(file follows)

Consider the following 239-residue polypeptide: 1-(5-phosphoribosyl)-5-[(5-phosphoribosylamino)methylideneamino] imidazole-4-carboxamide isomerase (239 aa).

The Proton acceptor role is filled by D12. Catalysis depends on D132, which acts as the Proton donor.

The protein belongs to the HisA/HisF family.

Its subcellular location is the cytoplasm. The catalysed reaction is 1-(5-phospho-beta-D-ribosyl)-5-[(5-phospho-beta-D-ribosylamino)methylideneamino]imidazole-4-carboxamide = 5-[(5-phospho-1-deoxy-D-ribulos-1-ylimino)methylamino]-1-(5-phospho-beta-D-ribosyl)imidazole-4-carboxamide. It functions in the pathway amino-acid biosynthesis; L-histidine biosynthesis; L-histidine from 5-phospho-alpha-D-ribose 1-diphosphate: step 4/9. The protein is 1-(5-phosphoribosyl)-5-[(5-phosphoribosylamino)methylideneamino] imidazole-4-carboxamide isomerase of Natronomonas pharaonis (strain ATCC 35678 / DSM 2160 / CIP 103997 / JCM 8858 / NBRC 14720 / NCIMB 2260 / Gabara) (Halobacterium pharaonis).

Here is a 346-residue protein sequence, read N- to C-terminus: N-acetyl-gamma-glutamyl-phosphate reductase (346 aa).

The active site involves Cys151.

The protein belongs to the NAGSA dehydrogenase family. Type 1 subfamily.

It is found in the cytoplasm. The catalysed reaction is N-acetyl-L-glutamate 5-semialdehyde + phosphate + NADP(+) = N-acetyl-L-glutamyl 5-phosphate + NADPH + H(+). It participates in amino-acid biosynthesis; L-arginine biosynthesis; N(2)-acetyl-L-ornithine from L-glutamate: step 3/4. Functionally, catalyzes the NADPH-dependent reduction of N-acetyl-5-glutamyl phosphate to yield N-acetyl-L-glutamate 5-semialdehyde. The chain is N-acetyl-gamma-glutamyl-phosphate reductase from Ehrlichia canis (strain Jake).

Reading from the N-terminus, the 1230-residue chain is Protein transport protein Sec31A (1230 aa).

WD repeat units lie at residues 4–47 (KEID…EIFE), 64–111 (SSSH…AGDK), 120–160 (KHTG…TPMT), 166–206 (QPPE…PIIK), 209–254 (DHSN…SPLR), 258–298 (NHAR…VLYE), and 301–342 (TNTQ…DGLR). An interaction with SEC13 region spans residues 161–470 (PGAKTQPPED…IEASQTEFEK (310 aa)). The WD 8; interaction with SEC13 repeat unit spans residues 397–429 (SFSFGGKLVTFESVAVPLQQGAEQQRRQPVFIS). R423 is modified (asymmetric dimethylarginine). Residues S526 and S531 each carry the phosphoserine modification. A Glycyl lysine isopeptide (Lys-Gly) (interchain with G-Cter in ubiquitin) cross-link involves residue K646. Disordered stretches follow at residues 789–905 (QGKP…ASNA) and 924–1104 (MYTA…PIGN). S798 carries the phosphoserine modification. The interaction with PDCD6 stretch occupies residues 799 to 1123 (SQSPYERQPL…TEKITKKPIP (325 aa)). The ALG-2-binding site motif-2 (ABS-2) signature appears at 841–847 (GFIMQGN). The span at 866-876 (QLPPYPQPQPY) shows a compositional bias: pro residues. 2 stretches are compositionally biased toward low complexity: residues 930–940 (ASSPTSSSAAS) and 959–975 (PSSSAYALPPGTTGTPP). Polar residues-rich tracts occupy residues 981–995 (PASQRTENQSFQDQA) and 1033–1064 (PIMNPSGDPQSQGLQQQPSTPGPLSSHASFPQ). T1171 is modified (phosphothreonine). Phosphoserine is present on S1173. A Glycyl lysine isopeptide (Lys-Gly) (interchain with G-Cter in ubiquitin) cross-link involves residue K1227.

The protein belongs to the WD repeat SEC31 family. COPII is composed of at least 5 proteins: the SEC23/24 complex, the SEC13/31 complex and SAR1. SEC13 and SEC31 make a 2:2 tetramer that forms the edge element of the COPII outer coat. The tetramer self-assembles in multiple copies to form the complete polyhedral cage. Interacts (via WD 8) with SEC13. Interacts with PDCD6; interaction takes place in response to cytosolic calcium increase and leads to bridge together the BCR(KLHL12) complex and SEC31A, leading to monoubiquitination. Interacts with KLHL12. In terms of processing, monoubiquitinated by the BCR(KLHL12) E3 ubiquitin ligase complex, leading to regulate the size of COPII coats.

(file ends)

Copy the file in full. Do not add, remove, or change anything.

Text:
Consider the following 239-residue polypeptide: 1-(5-phosphoribosyl)-5-[(5-phosphoribosylamino)methylideneamino] imidazole-4-carboxamide isomerase (239 aa).

The Proton acceptor role is filled by D12. Catalysis depends on D132, which acts as the Proton donor.

The protein belongs to the HisA/HisF family.

Its subcellular location is the cytoplasm. The catalysed reaction is 1-(5-phospho-beta-D-ribosyl)-5-[(5-phospho-beta-D-ribosylamino)methylideneamino]imidazole-4-carboxamide = 5-[(5-phospho-1-deoxy-D-ribulos-1-ylimino)methylamino]-1-(5-phospho-beta-D-ribosyl)imidazole-4-carboxamide. It functions in the pathway amino-acid biosynthesis; L-histidine biosynthesis; L-histidine from 5-phospho-alpha-D-ribose 1-diphosphate: step 4/9. The protein is 1-(5-phosphoribosyl)-5-[(5-phosphoribosylamino)methylideneamino] imidazole-4-carboxamide isomerase of Natronomonas pharaonis (strain ATCC 35678 / DSM 2160 / CIP 103997 / JCM 8858 / NBRC 14720 / NCIMB 2260 / Gabara) (Halobacterium pharaonis).

Here is a 346-residue protein sequence, read N- to C-terminus: N-acetyl-gamma-glutamyl-phosphate reductase (346 aa).

The active site involves Cys151.

The protein belongs to the NAGSA dehydrogenase family. Type 1 subfamily.

It is found in the cytoplasm. The catalysed reaction is N-acetyl-L-glutamate 5-semialdehyde + phosphate + NADP(+) = N-acetyl-L-glutamyl 5-phosphate + NADPH + H(+). It participates in amino-acid biosynthesis; L-arginine biosynthesis; N(2)-acetyl-L-ornithine from L-glutamate: step 3/4. Functionally, catalyzes the NADPH-dependent reduction of N-acetyl-5-glutamyl phosphate to yield N-acetyl-L-glutamate 5-semialdehyde. The chain is N-acetyl-gamma-glutamyl-phosphate reductase from Ehrlichia canis (strain Jake).

Reading from the N-terminus, the 1230-residue chain is Protein transport protein Sec31A (1230 aa).

WD repeat units lie at residues 4–47 (KEID…EIFE), 64–111 (SSSH…AGDK), 120–160 (KHTG…TPMT), 166–206 (QPPE…PIIK), 209–254 (DHSN…SPLR), 258–298 (NHAR…VLYE), and 301–342 (TNTQ…DGLR). An interaction with SEC13 region spans residues 161–470 (PGAKTQPPED…IEASQTEFEK (310 aa)). The WD 8; interaction with SEC13 repeat unit spans residues 397–429 (SFSFGGKLVTFESVAVPLQQGAEQQRRQPVFIS). R423 is modified (asymmetric dimethylarginine). Residues S526 and S531 each carry the phosphoserine modification. A Glycyl lysine isopeptide (Lys-Gly) (interchain with G-Cter in ubiquitin) cross-link involves residue K646. Disordered stretches follow at residues 789–905 (QGKP…ASNA) and 924–1104 (MYTA…PIGN). S798 carries the phosphoserine modification. The interaction with PDCD6 stretch occupies residues 799 to 1123 (SQSPYERQPL…TEKITKKPIP (325 aa)). The ALG-2-binding site motif-2 (ABS-2) signature appears at 841–847 (GFIMQGN). The span at 866-876 (QLPPYPQPQPY) shows a compositional bias: pro residues. 2 stretches are compositionally biased toward low complexity: residues 930–940 (ASSPTSSSAAS) and 959–975 (PSSSAYALPPGTTGTPP). Polar residues-rich tracts occupy residues 981–995 (PASQRTENQSFQDQA) and 1033–1064 (PIMNPSGDPQSQGLQQQPSTPGPLSSHASFPQ). T1171 is modified (phosphothreonine). Phosphoserine is present on S1173. A Glycyl lysine isopeptide (Lys-Gly) (interchain with G-Cter in ubiquitin) cross-link involves residue K1227.

The protein belongs to the WD repeat SEC31 family. COPII is composed of at least 5 proteins: the SEC23/24 complex, the SEC13/31 complex and SAR1. SEC13 and SEC31 make a 2:2 tetramer that forms the edge element of the COPII outer coat. The tetramer self-assembles in multiple copies to form the complete polyhedral cage. Interacts (via WD 8) with SEC13. Interacts with PDCD6; interaction takes place in response to cytosolic calcium increase and leads to bridge together the BCR(KLHL12) complex and SEC31A, leading to monoubiquitination. Interacts with KLHL12. In terms of processing, monoubiquitinated by the BCR(KLHL12) E3 ubiquitin ligase complex, leading to regulate the size of COPII coats.